Genre Fiction as Family Dramas (Mild Spoilers ahead)
I have just finished the first season of Netflix’s Umbrella Academy and I have some stuff to talk about.
When watching this Saturday-Morning-style superhero Drama, created Gerard Way of My Chemical Romance fame, I could not help but notice it’s similarities to another Netflix genre series; The Haunting of Hill House by Mike Flanagan (Hush, Oculus & Gerald’s Game).
Both shows operate as long-form film-quality schlock, one is an intense horror series in the vein of The Conjuring and the other is a riff on X-Men archetypes. The two couldn’t be farther a part in content, style, direction and aesthetic, but both have the exact same dramatic core.
They are both dramas about sibling relationships.
Both shows have a cast of wayward, resentful and emotionally stunted siblings where a death forces them to come together and attempt to resolve their various grievances.
I find these stories so emotionally resonant because of the importance I place on my own sibling relationships. When these characters made stupid, selfish, short-sided and spiteful decisions; I completely understood it. I’ve lived a lot of it.
Your bothers or sisters are the people you love and hate more than anyone. No one can bring out your best and worst like them.
So when these shows set aside their ghosts, time-travel-paradoxes, superhuman powers and plot contrivances; you just watch extremely well-written characters fight with their siblings like you would.
Some of these hit with an emotional wallop when they lean into discussions about depression, careers, inferiority-complexes and insecurity. If you’ve lived these things with siblings in your life, these shows can feel like a mirror.
That having been said, both shows have their fumbles and one is far stronger dramatically than the other. I will keep out discussions of direction, style and production because those are largely a result of the genre difference here. An R-Rated haunting house story is not the same Netflix’s Superhero series and vice-versa.
By the end of Umbrella Academy I was almost screaming at the screen, “Just talk to your damn sister!” Characters keep making the same mistakes and it keeps biting them in the ass. It made me stop wanting to cheer for them.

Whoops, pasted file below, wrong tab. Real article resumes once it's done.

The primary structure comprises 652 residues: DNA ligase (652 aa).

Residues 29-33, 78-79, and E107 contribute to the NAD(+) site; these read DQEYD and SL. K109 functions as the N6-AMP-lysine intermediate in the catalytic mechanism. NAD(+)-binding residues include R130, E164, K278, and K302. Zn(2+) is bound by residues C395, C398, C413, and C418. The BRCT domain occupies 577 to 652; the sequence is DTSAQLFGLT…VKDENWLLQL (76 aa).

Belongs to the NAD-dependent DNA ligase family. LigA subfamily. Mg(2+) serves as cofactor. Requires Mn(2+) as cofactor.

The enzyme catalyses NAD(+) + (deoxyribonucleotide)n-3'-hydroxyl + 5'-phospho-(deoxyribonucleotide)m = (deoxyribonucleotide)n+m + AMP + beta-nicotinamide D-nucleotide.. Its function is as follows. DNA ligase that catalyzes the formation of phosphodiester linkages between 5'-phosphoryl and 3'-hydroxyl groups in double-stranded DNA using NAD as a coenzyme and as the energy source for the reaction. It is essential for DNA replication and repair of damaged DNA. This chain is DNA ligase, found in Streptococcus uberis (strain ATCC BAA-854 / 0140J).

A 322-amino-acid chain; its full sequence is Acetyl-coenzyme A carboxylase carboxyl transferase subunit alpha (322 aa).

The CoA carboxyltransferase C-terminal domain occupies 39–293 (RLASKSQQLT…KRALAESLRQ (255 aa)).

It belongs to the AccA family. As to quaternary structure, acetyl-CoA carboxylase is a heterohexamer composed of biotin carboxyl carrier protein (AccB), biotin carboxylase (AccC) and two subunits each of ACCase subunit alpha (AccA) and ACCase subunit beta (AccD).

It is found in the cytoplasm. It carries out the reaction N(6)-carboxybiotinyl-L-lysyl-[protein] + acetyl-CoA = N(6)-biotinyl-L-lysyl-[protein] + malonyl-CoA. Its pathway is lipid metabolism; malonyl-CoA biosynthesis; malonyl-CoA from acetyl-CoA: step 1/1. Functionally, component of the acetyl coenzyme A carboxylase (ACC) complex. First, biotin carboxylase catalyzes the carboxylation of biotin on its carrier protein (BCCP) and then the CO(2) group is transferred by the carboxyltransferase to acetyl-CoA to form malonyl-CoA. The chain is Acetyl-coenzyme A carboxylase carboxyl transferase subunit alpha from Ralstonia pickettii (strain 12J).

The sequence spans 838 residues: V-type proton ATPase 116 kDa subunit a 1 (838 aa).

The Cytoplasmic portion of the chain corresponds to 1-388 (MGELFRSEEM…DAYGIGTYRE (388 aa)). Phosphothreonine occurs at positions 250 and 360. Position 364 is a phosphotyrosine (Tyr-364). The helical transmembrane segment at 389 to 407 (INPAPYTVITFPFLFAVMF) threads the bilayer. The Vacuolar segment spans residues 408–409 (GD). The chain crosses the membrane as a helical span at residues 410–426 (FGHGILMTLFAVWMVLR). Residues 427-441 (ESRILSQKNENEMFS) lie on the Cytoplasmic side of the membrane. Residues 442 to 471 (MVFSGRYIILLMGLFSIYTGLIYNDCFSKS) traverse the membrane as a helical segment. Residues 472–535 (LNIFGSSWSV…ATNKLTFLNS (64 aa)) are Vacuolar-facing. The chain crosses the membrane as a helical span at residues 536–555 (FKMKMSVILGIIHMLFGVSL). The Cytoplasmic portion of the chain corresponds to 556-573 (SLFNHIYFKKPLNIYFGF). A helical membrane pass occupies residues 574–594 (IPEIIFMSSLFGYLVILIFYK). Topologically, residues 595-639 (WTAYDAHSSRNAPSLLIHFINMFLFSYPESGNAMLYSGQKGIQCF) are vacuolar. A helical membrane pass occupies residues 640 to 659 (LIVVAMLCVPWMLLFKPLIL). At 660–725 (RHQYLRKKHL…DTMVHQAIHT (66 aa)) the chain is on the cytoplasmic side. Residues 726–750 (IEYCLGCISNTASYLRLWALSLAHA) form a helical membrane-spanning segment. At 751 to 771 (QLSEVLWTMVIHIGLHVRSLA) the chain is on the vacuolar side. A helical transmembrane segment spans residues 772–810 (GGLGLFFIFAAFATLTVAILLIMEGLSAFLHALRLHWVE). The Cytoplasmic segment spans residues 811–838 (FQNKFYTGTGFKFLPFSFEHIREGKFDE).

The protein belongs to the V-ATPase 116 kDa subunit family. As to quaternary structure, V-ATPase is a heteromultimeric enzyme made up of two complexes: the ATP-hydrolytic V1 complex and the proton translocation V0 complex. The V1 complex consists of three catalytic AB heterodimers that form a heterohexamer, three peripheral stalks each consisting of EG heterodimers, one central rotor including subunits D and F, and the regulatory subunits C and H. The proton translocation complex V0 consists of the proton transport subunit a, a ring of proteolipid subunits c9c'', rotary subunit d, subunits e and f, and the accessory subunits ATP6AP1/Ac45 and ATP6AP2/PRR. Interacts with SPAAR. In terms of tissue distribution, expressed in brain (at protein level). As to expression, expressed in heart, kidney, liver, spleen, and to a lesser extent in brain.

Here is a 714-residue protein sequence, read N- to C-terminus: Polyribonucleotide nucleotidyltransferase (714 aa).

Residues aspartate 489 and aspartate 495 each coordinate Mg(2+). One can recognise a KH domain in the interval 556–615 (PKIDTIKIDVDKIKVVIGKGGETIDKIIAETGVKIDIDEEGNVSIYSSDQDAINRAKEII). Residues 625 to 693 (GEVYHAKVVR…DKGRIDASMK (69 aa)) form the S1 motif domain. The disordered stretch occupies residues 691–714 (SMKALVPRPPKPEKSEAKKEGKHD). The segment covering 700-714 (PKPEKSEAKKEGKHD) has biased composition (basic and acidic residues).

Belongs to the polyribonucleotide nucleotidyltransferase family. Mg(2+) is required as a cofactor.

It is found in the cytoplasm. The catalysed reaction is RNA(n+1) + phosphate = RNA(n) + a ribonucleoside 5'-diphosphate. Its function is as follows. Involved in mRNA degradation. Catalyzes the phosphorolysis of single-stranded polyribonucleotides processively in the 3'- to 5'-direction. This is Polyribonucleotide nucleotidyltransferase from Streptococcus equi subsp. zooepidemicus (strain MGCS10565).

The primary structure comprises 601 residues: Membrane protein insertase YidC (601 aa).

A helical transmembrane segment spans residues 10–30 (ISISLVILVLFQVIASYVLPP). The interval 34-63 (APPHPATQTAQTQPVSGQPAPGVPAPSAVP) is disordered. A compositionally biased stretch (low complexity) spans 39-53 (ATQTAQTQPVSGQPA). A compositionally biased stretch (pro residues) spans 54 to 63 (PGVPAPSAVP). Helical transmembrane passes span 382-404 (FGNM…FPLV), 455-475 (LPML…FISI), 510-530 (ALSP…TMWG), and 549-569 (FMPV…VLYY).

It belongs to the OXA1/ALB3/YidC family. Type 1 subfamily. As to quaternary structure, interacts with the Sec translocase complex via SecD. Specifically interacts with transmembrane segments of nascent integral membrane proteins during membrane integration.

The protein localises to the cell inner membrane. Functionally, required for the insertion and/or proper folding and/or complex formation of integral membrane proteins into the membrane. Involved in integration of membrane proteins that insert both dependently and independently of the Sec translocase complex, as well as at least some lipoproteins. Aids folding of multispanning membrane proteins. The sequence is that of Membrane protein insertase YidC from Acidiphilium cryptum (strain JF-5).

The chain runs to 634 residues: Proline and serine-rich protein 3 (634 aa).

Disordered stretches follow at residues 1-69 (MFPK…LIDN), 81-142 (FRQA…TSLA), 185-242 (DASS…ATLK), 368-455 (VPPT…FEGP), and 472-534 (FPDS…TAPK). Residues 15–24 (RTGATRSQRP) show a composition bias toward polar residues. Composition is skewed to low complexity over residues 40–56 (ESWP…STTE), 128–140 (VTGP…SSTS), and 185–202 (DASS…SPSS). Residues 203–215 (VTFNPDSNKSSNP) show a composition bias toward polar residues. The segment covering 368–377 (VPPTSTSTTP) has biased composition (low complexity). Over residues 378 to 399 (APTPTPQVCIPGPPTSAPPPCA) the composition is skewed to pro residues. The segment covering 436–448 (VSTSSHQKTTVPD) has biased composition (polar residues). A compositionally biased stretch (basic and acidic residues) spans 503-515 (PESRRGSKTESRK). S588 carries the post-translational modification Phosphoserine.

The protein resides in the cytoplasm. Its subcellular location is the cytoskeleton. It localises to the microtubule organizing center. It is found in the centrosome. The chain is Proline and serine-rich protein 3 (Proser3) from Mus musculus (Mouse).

The Haunting of Hill House, on the other hand, has a far tighter structure which allows the sibling drama to play out more organically, without plot contrivance forcing actions or reducing drama. Hill House sticks the landing better on the sibling drama better than Umbrella Academy. Largely due to trappings of their genre and how that places plot over character.
Umbrella Academy started extremely strong with its siblings all at each others throats. The core was Ellen Page’s Vanya as the one sibling without powers. The emotional damage of being completely overshadowed by their siblings was captured perfectly and should have been the central conflict of the series.
The emotional core I was invested in was the family coming together to understand the damage they have done to each other. I was waiting for more moments where the siblings pair off to talk and resolve their issues.
That didn’t really happen. What we got was not bad, not at all, but it was dense with plot and superhero tropes. The eventual reveals end up being an amalgamation of Pixar’s The Incredibles, X-Men’s Phoenix Saga and Alan Moore’s Watchmen. A host of superhero tropes.
This didn’t derail the show, but it did weaken the emotional core for me. It turned these interesting characters into players in overused Superhero stories, rather than a group of siblings whose bullshit I was invested in.
The Haunting of Hill House ended its season with each sibling forced to face their greatest fears, failures and faults or be devoured by the demonic forces of the house. Resolving their issues was paramount for surviving the ghosts. This is how creators tie plot and character into one.
The best scare in Hill House only worked because two characters were arguing and avoiding resolving emotional damage. I was screaming, “Just talk to your sister!” and the scare was used to get them to cut their bullshit and talk. It was amazing. What followed was the single greatest monologue about depression I’ve seen in years.
I even tweeted Mike Flanagan about it and he liked my comment. Commence nerd freak out.
I adore both these shows and will continue to watch more. The Haunting of Hill House will continue as an anthology with different families and players being cursed by the titular house. The Umbrella Academy ends on a cliffhanger and has yet to be renewed for a season 2. Which would be unfortunate, for all its dramatic flaws, it has a stellar cast, imagination for miles, great characters, style and a fantastic soundtrack.
I’m not ready to say goodbye.
Both The Haunting of Hill House and The Umbrella Academy can be streamed on Netflix.